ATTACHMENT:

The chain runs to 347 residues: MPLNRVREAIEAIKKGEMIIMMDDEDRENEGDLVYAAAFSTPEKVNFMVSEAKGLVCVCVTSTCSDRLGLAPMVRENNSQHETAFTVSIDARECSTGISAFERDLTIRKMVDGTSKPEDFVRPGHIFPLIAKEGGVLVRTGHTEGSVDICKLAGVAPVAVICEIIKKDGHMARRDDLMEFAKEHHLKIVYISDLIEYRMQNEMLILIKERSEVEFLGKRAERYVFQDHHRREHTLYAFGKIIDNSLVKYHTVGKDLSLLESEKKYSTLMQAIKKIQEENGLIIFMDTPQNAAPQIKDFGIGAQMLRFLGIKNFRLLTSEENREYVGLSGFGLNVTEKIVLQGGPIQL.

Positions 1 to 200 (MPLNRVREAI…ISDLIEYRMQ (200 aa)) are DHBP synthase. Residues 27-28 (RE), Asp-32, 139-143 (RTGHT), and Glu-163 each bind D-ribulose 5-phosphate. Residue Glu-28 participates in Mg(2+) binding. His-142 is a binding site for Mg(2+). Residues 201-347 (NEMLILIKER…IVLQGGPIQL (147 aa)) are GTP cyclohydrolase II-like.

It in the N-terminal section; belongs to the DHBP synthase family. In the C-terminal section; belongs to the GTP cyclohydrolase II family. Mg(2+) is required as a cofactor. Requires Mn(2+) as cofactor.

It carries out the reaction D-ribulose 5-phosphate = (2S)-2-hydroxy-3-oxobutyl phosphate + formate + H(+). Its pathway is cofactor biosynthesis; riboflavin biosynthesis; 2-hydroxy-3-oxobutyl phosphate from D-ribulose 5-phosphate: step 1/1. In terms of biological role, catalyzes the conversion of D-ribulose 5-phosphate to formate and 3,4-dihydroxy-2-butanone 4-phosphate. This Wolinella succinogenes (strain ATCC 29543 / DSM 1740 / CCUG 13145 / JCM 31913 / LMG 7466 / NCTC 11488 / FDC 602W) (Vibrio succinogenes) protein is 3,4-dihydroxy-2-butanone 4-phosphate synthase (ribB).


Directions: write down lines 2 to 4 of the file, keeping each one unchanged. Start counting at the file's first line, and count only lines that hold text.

Positions 1 to 200 (MPLNRVREAI…ISDLIEYRMQ (200 aa)) are DHBP synthase. Residues 27-28 (RE), Asp-32, 139-143 (RTGHT), and Glu-163 each bind D-ribulose 5-phosphate. Residue Glu-28 participates in Mg(2+) binding. His-142 is a binding site for Mg(2+). Residues 201-347 (NEMLILIKER…IVLQGGPIQL (147 aa)) are GTP cyclohydrolase II-like.

It in the N-terminal section; belongs to the DHBP synthase family. In the C-terminal section; belongs to the GTP cyclohydrolase II family. Mg(2+) is required as a cofactor. Requires Mn(2+) as cofactor.

It carries out the reaction D-ribulose 5-phosphate = (2S)-2-hydroxy-3-oxobutyl phosphate + formate + H(+). Its pathway is cofactor biosynthesis; riboflavin biosynthesis; 2-hydroxy-3-oxobutyl phosphate from D-ribulose 5-phosphate: step 1/1. In terms of biological role, catalyzes the conversion of D-ribulose 5-phosphate to formate and 3,4-dihydroxy-2-butanone 4-phosphate. This Wolinella succinogenes (strain ATCC 29543 / DSM 1740 / CCUG 13145 / JCM 31913 / LMG 7466 / NCTC 11488 / FDC 602W) (Vibrio succinogenes) protein is 3,4-dihydroxy-2-butanone 4-phosphate synthase (ribB).